Agriculture’s ‘failure’ the place to view its next 20 years of success — conference

By Peter Kerr 22/09/2011

One of the great ironies of the New Zealand economy is that in spite of Knowledge Waves and transformations and biotechnology and any other number of next big things, the powerhouse and backbone has continued to be agriculture and horticulture.

For industries that have been described as ‘sunset’ the fact they’ve increased their percentage economic contribution over the past 20-30 years shows they are anything but.

There’s also a good economic argument that ‘innovation’ (no matter how you describe it), is best done by building on the back of something you’re already good at.

Which is part of the logic, presentations and discussion behind the NZ Institute of Agricultural and Horticultural Science’s Forum in Wellington’s Te Papa on Tuesday October 4? (See here for more details).

Given the spectacular ‘failure’ of agriculture and horticulture over the past 20 years, NZIAHS president Jon Hickford says it’s worth looking forward 20 years and asking ourselves the questions “where so and how so?”

And, in spite of many peoples’ notions, ‘we need to show that the strength of our science really is in agriculture and horticulture,’ says Hickford. ‘It’s not lowbrow science at all, and we need to highlight that we’re world leaders at this.’

Federated Farmers vice-president Dr William Rolleston is one of the speakers.

Rolleston (a medical doctor) wears many hats as well as being a farmer, and is head of South Pacific Sera, as well as being chair of the Ministry of Science and Innovation’s Innovation Board (which has been pretty anonymous since being set up earlier this year, though the suspicion is this isn’t his fault). His perspective on farmer priorities in ag and hort research spending promises to be a highlight of the event.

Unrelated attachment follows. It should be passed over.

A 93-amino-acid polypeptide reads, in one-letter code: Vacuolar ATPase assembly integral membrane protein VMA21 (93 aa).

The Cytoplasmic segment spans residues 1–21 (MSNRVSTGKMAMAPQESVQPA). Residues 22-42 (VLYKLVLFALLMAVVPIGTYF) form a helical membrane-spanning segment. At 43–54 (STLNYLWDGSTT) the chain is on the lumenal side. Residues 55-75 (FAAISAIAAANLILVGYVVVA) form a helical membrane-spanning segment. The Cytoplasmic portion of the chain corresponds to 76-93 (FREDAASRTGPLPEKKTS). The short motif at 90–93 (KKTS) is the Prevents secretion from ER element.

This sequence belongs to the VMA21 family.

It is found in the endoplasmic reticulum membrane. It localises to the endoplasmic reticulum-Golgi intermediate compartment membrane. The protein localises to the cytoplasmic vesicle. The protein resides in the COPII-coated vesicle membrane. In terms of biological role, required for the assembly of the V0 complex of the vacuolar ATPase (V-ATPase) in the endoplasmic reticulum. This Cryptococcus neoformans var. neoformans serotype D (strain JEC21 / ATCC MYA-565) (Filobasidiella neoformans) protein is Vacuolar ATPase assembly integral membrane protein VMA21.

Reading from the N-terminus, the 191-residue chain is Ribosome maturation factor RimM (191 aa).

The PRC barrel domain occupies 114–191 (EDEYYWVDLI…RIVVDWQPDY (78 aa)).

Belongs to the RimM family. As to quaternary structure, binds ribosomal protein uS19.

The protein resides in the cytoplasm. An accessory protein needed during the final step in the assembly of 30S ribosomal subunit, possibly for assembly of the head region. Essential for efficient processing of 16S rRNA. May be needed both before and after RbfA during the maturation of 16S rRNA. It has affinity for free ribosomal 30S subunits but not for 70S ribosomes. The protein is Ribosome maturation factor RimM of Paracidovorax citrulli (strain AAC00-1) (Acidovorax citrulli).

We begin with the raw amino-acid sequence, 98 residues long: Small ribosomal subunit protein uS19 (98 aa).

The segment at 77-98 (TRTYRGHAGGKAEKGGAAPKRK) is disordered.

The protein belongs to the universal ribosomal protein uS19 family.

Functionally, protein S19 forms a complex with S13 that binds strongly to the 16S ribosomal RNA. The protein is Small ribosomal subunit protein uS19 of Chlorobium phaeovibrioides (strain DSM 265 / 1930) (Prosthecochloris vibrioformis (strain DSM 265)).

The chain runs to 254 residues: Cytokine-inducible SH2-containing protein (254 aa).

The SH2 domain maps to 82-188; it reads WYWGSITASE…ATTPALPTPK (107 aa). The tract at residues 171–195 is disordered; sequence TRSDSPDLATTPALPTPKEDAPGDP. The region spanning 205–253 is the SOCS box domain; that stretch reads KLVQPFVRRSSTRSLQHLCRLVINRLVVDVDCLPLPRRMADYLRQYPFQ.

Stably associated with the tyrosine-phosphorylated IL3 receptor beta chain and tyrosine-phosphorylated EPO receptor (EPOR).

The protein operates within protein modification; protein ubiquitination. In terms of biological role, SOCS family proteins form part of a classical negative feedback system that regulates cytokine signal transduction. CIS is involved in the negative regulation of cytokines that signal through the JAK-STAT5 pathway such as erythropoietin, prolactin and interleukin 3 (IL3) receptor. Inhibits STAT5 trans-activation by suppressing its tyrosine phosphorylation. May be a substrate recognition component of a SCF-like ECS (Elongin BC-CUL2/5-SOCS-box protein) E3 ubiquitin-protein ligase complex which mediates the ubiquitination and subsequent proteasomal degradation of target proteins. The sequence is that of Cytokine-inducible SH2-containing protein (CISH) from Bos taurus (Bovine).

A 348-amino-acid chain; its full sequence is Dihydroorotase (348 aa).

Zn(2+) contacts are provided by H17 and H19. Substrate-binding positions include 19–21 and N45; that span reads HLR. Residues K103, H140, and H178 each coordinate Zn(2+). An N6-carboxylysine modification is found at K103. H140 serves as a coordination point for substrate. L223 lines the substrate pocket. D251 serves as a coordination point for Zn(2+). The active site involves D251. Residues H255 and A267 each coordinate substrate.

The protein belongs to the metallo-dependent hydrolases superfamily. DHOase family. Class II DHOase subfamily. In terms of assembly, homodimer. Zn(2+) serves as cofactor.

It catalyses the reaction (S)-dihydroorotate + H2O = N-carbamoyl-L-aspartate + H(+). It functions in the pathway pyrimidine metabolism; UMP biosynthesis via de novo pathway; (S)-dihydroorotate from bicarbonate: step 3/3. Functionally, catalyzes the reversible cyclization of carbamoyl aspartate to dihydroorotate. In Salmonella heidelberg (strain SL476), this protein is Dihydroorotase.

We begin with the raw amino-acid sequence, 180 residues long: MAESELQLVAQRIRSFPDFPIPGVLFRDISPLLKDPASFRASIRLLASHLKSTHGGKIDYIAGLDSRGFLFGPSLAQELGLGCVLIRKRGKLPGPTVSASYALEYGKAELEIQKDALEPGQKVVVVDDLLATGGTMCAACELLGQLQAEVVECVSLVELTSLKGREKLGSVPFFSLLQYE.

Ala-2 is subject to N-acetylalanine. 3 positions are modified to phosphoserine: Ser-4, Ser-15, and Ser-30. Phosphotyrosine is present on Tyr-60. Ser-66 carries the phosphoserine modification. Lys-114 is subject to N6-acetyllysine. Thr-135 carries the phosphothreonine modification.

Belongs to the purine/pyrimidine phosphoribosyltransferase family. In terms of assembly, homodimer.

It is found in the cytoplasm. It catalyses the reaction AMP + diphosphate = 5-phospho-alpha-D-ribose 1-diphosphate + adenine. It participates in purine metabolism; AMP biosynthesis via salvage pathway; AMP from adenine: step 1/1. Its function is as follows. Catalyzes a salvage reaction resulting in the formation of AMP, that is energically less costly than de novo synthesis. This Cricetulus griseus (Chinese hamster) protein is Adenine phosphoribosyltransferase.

There is also a political forum, with the four main parties debating some set questions, with the discussion being moderated by Dominion Post agricultural journalist, Jon Morgan.

Involving politicians is apt, since one of the desired outcomes is to raise the profile of the primary industries within the cabinet rankings — currently number 11.

David Carter (Nat), Damien O’Connor (Labour), Kevin Hague (Green) and Don Nicholson (ACT) have all been given three set questions, as well as taking part in an open discussion.

1. What ranking do you think the Minister of Agriculture should have in Cabinet and why?
2. What are New Zealand’s priorities in growing earnings from agriculture and horticulture and can we sustain a first world economy on the back of these sectors?
3. What is your party’s view with respect to the employment of experienced scientists within the policy development sections of Government Departments and Ministries?

Hickford says that from a pragmatic point of view, New Zealand’s economy can best grow and diversify from its existing strengths.

‘In spite of the financing of a whole lot of fancy gadgets, in 20 years time we’re still going to be eating,’ Hickford says.

‘If we’re producing the best, safest, most nutritious and enjoyable food for wealthy people, we’ll still be making money.’

sticK agrees. Innovation from within the country’s core strength will continue to be a feature of our economic and environmental landscape for decades to come.

Of course, it would do a tremendous amount of good if the country, NZ Inc, actually named the nation’s key comparative advantage — namely the ability to convert sunlight, soil and fresh air into wonderful protein products through our pastoral method. Such a branding exercise would completely change New Zealand’s ‘offer’ to the world.

However, owning our story is another argument and discussion — for now simply raising the profile of agriculture and horticulture can be considered a desirable outcome of the conference.

Hickford and his cohorts deserve all support they can muster.